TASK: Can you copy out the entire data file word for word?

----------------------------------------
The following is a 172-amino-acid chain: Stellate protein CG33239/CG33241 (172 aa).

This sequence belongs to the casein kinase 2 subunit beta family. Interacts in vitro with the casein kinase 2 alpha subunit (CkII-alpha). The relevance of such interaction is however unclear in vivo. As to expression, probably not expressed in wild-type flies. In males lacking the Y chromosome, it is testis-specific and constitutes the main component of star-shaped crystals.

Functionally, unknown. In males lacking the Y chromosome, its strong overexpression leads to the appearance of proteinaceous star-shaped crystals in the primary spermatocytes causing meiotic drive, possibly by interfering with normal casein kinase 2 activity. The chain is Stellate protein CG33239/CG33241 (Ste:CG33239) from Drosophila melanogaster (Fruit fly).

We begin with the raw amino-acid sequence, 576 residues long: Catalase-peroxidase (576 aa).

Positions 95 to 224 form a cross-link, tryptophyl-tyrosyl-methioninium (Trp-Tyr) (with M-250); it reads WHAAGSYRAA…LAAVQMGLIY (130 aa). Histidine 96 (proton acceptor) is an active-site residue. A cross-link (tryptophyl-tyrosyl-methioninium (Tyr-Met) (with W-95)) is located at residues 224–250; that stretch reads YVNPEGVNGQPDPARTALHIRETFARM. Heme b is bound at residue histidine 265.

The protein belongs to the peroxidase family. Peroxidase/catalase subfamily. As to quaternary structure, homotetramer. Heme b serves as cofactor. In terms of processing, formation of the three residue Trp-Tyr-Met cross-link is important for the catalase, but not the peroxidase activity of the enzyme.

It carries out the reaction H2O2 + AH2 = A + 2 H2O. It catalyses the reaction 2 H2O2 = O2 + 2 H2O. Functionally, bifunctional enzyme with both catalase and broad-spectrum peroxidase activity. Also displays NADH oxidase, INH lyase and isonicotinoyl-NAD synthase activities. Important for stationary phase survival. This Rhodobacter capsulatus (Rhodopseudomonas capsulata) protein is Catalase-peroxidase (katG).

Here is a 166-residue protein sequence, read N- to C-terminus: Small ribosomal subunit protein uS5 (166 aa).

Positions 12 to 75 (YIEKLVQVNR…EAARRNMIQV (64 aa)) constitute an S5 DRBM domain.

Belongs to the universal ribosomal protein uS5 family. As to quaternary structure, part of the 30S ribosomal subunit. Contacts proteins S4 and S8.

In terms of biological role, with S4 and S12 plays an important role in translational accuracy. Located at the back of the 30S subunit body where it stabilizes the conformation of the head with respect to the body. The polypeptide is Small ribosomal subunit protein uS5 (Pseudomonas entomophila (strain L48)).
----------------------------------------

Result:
The following is a 172-amino-acid chain: Stellate protein CG33239/CG33241 (172 aa).

This sequence belongs to the casein kinase 2 subunit beta family. Interacts in vitro with the casein kinase 2 alpha subunit (CkII-alpha). The relevance of such interaction is however unclear in vivo. As to expression, probably not expressed in wild-type flies. In males lacking the Y chromosome, it is testis-specific and constitutes the main component of star-shaped crystals.

Functionally, unknown. In males lacking the Y chromosome, its strong overexpression leads to the appearance of proteinaceous star-shaped crystals in the primary spermatocytes causing meiotic drive, possibly by interfering with normal casein kinase 2 activity. The chain is Stellate protein CG33239/CG33241 (Ste:CG33239) from Drosophila melanogaster (Fruit fly).

We begin with the raw amino-acid sequence, 576 residues long: Catalase-peroxidase (576 aa).

Positions 95 to 224 form a cross-link, tryptophyl-tyrosyl-methioninium (Trp-Tyr) (with M-250); it reads WHAAGSYRAA…LAAVQMGLIY (130 aa). Histidine 96 (proton acceptor) is an active-site residue. A cross-link (tryptophyl-tyrosyl-methioninium (Tyr-Met) (with W-95)) is located at residues 224–250; that stretch reads YVNPEGVNGQPDPARTALHIRETFARM. Heme b is bound at residue histidine 265.

The protein belongs to the peroxidase family. Peroxidase/catalase subfamily. As to quaternary structure, homotetramer. Heme b serves as cofactor. In terms of processing, formation of the three residue Trp-Tyr-Met cross-link is important for the catalase, but not the peroxidase activity of the enzyme.

It carries out the reaction H2O2 + AH2 = A + 2 H2O. It catalyses the reaction 2 H2O2 = O2 + 2 H2O. Functionally, bifunctional enzyme with both catalase and broad-spectrum peroxidase activity. Also displays NADH oxidase, INH lyase and isonicotinoyl-NAD synthase activities. Important for stationary phase survival. This Rhodobacter capsulatus (Rhodopseudomonas capsulata) protein is Catalase-peroxidase (katG).

Here is a 166-residue protein sequence, read N- to C-terminus: Small ribosomal subunit protein uS5 (166 aa).

Positions 12 to 75 (YIEKLVQVNR…EAARRNMIQV (64 aa)) constitute an S5 DRBM domain.

Belongs to the universal ribosomal protein uS5 family. As to quaternary structure, part of the 30S ribosomal subunit. Contacts proteins S4 and S8.

In terms of biological role, with S4 and S12 plays an important role in translational accuracy. Located at the back of the 30S subunit body where it stabilizes the conformation of the head with respect to the body. The polypeptide is Small ribosomal subunit protein uS5 (Pseudomonas entomophila (strain L48)).